Old power plants

Published September 12, 2020

THE government has rightly decided to discontinue 2,900 MW of generation from old, inefficient state-owned power companies. The plan will see the 1,400 MW capacity of four plants being phased out immediately followed by the shutdown of another 1,500 MW by 2022. The government has also decided to end the must-run status of the three RLNG-based plants in Punjab with a combined capacity of 3,900 MW. The existing agreements with these plants force the government to use them even though the induction of cheaper coal- and hydro-based generation and the reduction in electricity demand have pushed them to a lower position in the economic dispatch merit order. The addition of nuclear-, hydro-, renewable- and coal-based capacity going forward is expected to further drive these plants down the merit order.

The decision has apparently been made to slash the overall generation cost, which has driven up power tariffs to one of the highest in the region and made electricity unaffordable for industrial, commercial and domestic consumers over time. Further, the inability of the authorities to cut distribution losses, recover bills and check theft has posed a new quasi-fiscal challenge in the form of circular debt of more than Rs2.1tr in the power sector. The government is striving to find a solution to the issues though. Recently, it struck a deal with private power producers to reduce their profits. But not many believe that these piecemeal, short-term measures will help liquidate the power-sector debt or address the issue of affordability without deeper reforms in the power sector. Sadly, the country’s energy policymakers haven’t proved equal to the task. Take the example of the NTDC’s electricity-generation expansion plan for the next 27 years. A review of the project by the Institute for Energy Economics and Financial Analysis shows that the authors of the plan are completely unaware of ongoing developments in renewables and how these are expected to change the global electricity-generation scene by the time Pakistan turns 100. Instead, it proposes, even if innocently, to lock Pakistan into dirty and expensive generation capacity and saddle the government and consumers with a greater financial burden. What we need is a long-term capacity expansion plan that takes into account ongoing technological advancements in cheaper renewable energy sources to make electricity affordable for consumers. Equally important is the development of a competitive electricity market in the country with the government only playing the role of effective regulator.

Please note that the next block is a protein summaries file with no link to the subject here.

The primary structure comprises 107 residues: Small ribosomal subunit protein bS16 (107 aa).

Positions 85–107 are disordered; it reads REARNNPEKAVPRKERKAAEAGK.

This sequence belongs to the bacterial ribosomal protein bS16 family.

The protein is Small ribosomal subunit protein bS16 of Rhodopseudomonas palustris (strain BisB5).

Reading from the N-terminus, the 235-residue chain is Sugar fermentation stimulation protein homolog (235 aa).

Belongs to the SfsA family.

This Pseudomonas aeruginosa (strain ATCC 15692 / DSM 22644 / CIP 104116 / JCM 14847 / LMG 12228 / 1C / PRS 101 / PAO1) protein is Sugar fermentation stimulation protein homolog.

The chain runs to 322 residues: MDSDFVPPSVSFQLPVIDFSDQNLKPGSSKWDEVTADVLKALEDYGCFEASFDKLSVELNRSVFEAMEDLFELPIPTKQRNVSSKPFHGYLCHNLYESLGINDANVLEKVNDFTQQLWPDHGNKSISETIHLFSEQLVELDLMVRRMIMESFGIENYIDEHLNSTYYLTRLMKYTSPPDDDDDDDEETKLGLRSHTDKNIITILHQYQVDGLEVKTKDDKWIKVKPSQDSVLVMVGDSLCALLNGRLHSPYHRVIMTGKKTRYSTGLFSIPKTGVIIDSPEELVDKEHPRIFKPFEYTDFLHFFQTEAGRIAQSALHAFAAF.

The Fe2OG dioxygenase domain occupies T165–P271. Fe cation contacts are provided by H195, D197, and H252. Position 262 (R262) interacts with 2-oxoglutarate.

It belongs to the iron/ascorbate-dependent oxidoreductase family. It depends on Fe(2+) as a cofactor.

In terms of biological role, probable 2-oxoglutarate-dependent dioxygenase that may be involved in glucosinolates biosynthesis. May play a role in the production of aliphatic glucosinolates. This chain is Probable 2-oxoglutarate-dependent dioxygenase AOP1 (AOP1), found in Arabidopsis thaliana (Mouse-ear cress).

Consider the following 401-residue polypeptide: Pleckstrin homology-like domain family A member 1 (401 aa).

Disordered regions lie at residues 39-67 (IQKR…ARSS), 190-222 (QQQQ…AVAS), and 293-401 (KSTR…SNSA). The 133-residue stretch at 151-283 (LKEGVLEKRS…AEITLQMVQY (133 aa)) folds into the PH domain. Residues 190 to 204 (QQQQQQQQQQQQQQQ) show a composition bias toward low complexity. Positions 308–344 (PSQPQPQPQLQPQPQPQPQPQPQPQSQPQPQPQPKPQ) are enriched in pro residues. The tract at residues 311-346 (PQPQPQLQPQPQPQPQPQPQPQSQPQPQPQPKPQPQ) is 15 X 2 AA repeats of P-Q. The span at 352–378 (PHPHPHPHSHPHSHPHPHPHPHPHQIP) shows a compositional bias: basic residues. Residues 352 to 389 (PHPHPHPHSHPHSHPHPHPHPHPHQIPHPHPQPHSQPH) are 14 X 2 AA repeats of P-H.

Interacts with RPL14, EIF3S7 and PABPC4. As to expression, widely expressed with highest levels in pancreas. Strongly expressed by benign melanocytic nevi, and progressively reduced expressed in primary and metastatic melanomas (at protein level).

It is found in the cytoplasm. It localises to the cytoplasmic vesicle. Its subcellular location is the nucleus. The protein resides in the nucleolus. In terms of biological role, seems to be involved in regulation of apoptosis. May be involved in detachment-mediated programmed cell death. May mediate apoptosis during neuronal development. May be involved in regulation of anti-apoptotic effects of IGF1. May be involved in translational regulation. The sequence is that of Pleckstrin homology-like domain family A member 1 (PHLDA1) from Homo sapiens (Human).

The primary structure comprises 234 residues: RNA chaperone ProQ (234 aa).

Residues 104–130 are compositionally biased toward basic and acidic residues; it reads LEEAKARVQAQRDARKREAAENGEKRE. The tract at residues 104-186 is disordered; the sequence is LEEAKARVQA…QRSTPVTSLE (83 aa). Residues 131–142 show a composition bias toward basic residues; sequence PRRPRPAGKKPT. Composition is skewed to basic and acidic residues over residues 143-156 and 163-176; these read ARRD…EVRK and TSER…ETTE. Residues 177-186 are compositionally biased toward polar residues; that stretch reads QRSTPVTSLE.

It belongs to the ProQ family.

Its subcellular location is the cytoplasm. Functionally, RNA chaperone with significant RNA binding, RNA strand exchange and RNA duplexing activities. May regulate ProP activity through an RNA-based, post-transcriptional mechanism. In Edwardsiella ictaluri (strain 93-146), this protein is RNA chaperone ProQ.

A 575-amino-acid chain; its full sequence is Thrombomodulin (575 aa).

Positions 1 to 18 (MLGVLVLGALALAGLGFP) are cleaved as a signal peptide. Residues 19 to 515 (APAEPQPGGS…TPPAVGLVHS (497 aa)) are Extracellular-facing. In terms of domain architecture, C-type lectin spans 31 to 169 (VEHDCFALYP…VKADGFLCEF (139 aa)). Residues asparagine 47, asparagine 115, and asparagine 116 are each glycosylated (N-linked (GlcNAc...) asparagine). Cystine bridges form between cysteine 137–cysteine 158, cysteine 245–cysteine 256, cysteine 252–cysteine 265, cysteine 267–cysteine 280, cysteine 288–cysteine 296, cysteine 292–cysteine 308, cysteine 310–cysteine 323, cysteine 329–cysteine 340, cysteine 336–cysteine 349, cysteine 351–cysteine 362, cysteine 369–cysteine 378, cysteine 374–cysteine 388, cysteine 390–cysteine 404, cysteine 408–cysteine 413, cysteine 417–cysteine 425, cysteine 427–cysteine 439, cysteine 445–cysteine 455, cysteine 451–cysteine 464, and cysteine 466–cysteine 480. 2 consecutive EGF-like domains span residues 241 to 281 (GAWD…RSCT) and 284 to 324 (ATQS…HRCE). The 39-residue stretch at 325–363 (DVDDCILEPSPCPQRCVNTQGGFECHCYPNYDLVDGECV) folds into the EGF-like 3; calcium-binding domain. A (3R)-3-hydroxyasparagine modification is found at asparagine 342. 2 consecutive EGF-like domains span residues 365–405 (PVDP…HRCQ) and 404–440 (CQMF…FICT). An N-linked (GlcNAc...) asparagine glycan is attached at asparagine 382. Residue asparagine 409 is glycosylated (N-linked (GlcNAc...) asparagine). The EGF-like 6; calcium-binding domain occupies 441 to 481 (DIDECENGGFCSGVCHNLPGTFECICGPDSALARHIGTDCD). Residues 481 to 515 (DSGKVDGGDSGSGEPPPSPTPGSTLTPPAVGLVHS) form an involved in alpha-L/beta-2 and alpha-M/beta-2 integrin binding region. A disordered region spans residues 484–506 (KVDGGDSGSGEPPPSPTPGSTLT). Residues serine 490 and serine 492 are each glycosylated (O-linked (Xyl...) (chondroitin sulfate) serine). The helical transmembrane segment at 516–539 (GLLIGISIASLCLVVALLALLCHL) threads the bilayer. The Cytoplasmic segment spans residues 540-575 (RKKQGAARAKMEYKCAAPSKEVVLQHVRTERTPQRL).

Published in Dawn, September 12th, 2020

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